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The U.K. House of Commons on Tuesday passed a controversial bill giving spy agencies the power to engage in bulk surveillance and computer hacking, but ceded some ground to protests from the technology industry and civil liberty groups.
The bill, which was introduced by the Conservative Party-led government in March after modifications to address concerns from tech companies and privacy advocates, passed by a vote of 444 to 69. Most of the opposition Labour Party voted with the conservative majority to advance the bill to the House of Lords, while the opposition Scottish National Party, citing concerns about privacy and civil rights, voted against it.
Many of the surveillance techniques — such as scooping up the metadata of communications and using malware to gain access to the computers and mobile phones of terrorism suspects — have already been in use by U.K. spy agencies and the law now gives them explicit authority.
The legislation was sharply criticized by global technology companies when it was first proposed last year. Apple Inc. Chief Executive Officer Tim Cook warned of “dire consequences” if the bill passed with language weakening encryption. And Facebook Inc., Alphabet Inc.’s Google, Microsoft Corp. Twitter Inc. and Yahoo! Inc. said the law would undermine customers’ faith in their products and brands. Meanwhile, Vodafone Group Plc, the U.K. mobile company, said it was worried about the cost of modifying its systems to comply with the new law and that allowing the government to hack into its network might compromise its stability and integrity.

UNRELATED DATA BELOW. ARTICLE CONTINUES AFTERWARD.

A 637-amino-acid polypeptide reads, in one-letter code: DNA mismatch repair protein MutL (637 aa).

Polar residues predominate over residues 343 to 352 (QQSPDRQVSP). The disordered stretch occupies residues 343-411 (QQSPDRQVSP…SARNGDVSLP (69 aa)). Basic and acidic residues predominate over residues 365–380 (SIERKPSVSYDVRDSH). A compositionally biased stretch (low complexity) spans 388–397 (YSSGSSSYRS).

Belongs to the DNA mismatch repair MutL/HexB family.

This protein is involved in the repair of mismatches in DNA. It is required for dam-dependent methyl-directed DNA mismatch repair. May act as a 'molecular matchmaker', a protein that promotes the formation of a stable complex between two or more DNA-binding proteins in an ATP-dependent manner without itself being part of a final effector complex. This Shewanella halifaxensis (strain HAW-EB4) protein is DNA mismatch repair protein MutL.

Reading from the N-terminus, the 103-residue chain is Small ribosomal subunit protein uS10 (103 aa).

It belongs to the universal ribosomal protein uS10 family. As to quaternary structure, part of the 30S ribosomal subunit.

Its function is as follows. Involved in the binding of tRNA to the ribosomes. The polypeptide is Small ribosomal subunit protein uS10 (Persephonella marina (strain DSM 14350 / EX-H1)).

The version of the bill passed Tuesday makes clear that companies aren’t required to build backdoors to their encryption and will only be required to remove such code in response to a government request if doing so is technically feasible and not unduly expensive.
When Apple was battling with the U.S. Federal Bureau of Investigation over breaking the encryption on the iPhone of the attacker in a mass shooting in San Bernardino, California, the company said it would require a dedicated team of engineers working for at least a month to figure out how to crack it or modify the lock screen to allow unlimited attempts to open the device. If this U.K. bill becomes law, it would be up to a British judge to decide if that kind of effort met the “technical feasibility and reasonable cost” test.
The bill also makes clear that the government will likely reimburse communications companies, including mobile operators, for the cost of complying with the new legal obligations, such as the requirement to retain records of all the websites its customers visit for at least a year.
Civil rights and privacy advocates have also opposed the bill and the revisions the government made in the final version hasn’t mollified them. “Minor botox has not fixed this bill,” Shami Chakrabarti, the director of the civil rights group Liberty, said when the final version was introduced in March.
The House of Lords will now consider the proposed law, known as the Investigatory Powers Bill. The legislation, which some critics have branded a snooper’s charter, will also be analyzed by a panel of legal experts chaired by David Anderson QC, the U.K.’s independent reviewer of terrorism legislation. Anderson will issue a report on the bill — including an opinion on whether the bulk surveillance powers the government is asking for are justified — in time for the Lords final vote on the bill sometime in the fall. If it passes, the law will go into effect in January 2017.